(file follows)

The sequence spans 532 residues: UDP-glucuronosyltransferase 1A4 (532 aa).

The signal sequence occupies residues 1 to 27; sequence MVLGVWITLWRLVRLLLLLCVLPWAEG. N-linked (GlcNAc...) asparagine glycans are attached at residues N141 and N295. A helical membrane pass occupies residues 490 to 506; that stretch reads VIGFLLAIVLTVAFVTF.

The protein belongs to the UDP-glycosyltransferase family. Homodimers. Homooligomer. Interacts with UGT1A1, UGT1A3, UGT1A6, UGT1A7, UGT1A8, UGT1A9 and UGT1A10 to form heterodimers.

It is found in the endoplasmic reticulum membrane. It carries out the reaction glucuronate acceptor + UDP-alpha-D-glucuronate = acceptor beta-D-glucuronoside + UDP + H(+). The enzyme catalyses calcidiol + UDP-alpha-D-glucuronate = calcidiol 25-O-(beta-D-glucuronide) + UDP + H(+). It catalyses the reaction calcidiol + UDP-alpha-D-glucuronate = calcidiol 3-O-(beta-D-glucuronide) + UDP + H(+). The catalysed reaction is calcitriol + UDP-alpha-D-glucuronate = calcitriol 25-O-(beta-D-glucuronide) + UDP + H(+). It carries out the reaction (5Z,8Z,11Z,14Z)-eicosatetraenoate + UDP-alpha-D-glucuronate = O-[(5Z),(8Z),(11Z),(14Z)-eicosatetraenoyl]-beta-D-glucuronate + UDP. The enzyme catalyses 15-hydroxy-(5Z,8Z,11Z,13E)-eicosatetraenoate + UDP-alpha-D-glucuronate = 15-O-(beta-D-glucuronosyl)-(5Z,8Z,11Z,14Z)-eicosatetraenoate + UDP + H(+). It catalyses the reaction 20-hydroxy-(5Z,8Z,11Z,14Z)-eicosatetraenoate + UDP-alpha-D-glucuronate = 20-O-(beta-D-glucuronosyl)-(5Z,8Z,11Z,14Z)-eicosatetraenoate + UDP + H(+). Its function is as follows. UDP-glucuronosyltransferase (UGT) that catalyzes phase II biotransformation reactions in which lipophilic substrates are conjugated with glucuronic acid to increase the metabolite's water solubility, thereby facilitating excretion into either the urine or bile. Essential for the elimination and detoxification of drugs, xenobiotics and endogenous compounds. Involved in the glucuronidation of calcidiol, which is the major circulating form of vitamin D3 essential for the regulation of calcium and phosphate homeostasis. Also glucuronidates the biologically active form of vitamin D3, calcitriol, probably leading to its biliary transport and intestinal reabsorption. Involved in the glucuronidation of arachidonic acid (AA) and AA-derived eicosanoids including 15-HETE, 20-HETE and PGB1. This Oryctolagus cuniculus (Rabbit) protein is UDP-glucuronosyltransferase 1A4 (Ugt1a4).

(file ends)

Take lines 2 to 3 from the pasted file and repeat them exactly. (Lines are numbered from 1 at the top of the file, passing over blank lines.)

The signal sequence occupies residues 1 to 27; sequence MVLGVWITLWRLVRLLLLLCVLPWAEG. N-linked (GlcNAc...) asparagine glycans are attached at residues N141 and N295. A helical membrane pass occupies residues 490 to 506; that stretch reads VIGFLLAIVLTVAFVTF.

The protein belongs to the UDP-glycosyltransferase family. Homodimers. Homooligomer. Interacts with UGT1A1, UGT1A3, UGT1A6, UGT1A7, UGT1A8, UGT1A9 and UGT1A10 to form heterodimers.